Soils of Tropical and Temperate Forests
Although soils of tropical forests are generally poor in nutrients they are able to maintain high productivity under natural conditions due to these nutrient-conserving mechanisms that almost bypass the soil by having a plant to plant cycling. When such forests are cut or cleared for agriculture these mechanisms are destroyed and productivity declines very rapidly. Forest removal takes away the land's ability to hold nutrients as well as to combat pests in the face of year round high temperatures. Crop production declines and in a few years the land is abandoned.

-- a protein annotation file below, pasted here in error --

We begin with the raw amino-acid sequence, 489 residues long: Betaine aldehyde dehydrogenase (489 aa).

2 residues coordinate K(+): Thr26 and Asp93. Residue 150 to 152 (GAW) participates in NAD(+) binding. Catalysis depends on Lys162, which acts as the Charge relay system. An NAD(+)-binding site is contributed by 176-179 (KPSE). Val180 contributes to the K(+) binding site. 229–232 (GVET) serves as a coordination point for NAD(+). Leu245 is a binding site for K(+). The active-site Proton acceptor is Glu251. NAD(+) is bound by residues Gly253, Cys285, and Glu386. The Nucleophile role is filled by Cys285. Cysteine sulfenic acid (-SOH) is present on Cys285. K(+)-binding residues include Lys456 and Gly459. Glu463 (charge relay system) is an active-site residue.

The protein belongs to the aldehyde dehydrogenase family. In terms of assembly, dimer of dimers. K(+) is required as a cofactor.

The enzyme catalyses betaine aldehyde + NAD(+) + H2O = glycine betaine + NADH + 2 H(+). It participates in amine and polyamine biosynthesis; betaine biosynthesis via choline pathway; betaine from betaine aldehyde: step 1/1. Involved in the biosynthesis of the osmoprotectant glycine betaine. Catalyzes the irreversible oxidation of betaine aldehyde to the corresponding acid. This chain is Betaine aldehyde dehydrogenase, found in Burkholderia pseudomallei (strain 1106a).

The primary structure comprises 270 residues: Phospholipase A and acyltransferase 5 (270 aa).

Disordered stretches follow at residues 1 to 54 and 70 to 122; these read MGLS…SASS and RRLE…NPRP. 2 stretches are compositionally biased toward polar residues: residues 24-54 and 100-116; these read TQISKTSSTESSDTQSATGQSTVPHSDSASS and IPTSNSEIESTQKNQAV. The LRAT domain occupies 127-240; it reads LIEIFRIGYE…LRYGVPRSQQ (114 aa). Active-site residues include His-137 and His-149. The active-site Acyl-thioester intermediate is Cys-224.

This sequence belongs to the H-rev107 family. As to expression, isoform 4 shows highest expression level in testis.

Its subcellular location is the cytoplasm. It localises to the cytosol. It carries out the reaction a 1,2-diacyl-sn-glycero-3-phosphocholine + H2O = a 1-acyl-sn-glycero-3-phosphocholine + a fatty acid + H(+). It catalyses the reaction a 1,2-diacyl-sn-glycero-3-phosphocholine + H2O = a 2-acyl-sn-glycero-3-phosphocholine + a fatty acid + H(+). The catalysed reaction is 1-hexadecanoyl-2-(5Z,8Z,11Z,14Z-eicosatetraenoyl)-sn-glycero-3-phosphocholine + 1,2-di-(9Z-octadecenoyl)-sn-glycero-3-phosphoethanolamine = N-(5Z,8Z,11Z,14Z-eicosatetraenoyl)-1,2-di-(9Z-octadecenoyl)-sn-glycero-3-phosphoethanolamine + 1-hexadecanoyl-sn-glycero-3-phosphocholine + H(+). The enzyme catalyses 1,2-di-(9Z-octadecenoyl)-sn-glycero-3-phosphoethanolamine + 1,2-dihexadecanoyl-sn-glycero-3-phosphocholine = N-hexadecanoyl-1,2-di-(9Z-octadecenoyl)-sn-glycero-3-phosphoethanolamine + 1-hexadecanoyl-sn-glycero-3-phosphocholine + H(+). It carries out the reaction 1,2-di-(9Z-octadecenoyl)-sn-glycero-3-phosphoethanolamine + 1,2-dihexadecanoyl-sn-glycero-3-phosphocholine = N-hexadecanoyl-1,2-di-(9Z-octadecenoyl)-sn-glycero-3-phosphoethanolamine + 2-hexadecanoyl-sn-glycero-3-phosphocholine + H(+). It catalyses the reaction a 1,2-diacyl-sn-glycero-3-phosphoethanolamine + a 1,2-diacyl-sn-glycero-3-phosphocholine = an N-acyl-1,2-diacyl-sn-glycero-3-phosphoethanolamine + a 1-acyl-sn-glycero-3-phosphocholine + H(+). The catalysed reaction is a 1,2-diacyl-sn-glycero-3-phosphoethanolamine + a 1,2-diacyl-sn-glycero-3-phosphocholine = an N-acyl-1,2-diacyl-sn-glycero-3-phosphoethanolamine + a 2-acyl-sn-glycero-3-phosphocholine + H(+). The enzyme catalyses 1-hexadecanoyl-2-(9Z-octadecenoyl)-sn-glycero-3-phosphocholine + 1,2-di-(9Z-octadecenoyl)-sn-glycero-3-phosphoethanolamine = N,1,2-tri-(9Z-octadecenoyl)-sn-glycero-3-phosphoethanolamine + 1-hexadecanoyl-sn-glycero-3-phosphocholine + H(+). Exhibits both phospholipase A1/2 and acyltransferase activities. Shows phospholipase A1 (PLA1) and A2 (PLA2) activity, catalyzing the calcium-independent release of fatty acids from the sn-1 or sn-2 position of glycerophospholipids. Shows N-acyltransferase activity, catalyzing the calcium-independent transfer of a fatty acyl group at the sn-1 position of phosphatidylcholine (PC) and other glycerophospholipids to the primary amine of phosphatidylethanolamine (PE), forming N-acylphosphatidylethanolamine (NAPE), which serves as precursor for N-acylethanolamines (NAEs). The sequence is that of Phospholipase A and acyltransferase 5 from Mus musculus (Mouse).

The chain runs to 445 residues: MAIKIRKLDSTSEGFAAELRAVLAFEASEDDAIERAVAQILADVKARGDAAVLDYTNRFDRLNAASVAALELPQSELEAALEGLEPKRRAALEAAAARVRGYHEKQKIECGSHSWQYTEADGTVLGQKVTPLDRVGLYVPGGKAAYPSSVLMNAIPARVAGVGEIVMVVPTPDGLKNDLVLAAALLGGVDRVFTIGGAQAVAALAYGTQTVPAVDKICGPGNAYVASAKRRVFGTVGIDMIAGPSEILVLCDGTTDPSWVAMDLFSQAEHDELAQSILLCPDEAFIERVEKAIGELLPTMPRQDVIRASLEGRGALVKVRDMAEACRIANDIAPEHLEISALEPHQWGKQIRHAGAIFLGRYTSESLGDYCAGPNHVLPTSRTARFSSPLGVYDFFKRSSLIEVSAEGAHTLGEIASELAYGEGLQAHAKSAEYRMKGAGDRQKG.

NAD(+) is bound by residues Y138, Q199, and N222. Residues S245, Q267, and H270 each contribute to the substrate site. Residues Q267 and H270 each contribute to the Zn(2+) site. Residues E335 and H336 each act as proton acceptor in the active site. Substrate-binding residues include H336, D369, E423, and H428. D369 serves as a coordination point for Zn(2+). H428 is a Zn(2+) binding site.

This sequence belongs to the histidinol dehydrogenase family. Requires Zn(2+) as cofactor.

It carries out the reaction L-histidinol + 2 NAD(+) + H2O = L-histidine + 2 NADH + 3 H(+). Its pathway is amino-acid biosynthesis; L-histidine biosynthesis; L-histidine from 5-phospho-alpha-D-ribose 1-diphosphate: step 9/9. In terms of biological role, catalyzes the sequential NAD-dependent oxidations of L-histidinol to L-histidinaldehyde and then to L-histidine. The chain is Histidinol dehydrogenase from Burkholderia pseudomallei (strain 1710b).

Soils in temperate forest have relatively large nutrient pools and when these forests are cleared, the soil retains nutrients and may be cultivated for many years by ploughing one or more times a year, planting short season annual plants and applying inorganic fertilisers. During winter, freezing temperatures help hold in nutrients and combat disease and pest. It is for these reasons that agricultural practices suitable for temperate areas may be inappropriate for tropical areas and should not be applied unmodified in the tropics.